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News From the Centers for Disease Control and Prevention
July 17, 2013

Injectable Medicine Safety Is a Growing US Health Concern

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Copyright 2013 American Medical Association. All Rights Reserved. Applicable FARS/DFARS Restrictions Apply to Government Use.

JAMA. 2013;310(3):251. doi:10.1001/jama.2013.8148

Unsafe medical injections, usually considered a health issue mainly in low- and middle-income countries, have caused dozens of US outbreaks of viral and bacterial infections since 2001.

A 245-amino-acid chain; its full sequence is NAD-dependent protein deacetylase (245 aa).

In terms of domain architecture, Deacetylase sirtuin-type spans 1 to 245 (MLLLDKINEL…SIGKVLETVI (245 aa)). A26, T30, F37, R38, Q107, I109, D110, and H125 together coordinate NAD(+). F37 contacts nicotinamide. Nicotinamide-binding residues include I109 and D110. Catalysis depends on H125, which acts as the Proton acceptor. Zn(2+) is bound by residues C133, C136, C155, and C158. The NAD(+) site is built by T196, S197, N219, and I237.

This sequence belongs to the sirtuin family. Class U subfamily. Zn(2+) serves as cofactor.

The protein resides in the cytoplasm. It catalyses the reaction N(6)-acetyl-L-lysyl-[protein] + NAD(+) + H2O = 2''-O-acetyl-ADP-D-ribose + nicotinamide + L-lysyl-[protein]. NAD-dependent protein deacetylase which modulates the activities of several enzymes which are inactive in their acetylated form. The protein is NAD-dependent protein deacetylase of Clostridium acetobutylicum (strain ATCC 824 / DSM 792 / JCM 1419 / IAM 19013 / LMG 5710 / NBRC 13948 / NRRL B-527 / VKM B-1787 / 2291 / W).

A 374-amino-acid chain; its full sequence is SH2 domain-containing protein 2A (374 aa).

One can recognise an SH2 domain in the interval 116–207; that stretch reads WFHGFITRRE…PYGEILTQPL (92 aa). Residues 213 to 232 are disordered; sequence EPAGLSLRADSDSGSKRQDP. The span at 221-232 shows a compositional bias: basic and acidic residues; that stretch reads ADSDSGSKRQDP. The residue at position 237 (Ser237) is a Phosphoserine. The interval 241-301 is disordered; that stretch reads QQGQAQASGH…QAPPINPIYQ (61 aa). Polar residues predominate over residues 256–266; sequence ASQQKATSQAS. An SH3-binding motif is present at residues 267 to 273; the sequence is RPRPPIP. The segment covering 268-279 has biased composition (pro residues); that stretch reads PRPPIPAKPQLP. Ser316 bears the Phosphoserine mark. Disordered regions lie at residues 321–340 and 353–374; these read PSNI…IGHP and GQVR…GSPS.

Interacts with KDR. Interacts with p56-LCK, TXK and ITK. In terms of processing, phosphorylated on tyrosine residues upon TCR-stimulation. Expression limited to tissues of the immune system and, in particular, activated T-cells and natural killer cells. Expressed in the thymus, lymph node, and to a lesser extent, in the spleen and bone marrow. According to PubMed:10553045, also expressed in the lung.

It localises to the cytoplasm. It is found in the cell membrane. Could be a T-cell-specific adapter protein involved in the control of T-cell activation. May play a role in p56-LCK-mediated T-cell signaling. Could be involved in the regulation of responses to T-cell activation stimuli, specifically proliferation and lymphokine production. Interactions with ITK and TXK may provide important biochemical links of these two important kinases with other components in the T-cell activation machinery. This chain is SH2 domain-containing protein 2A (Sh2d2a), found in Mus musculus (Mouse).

Most infections transmitted via injections occur because syringes are reused or medication is mishandled, the Centers for Disease Control and Prevention (CDC) reported. In a 2008 hepatitis C virus (HCV) outbreak at a Nevada ambulatory surgical center, health workers had used a new, clean needle and syringe to administer the sedative propofol to an HCV-infected patient. Backflow contaminated the syringe, but health workers reused it with a new needle to draw medication for other patients. The tainted syringe contaminated a single-use medication vial that was used for several patients. The clinic routinely gave injections this way, setting the stage for an HCV outbreak.

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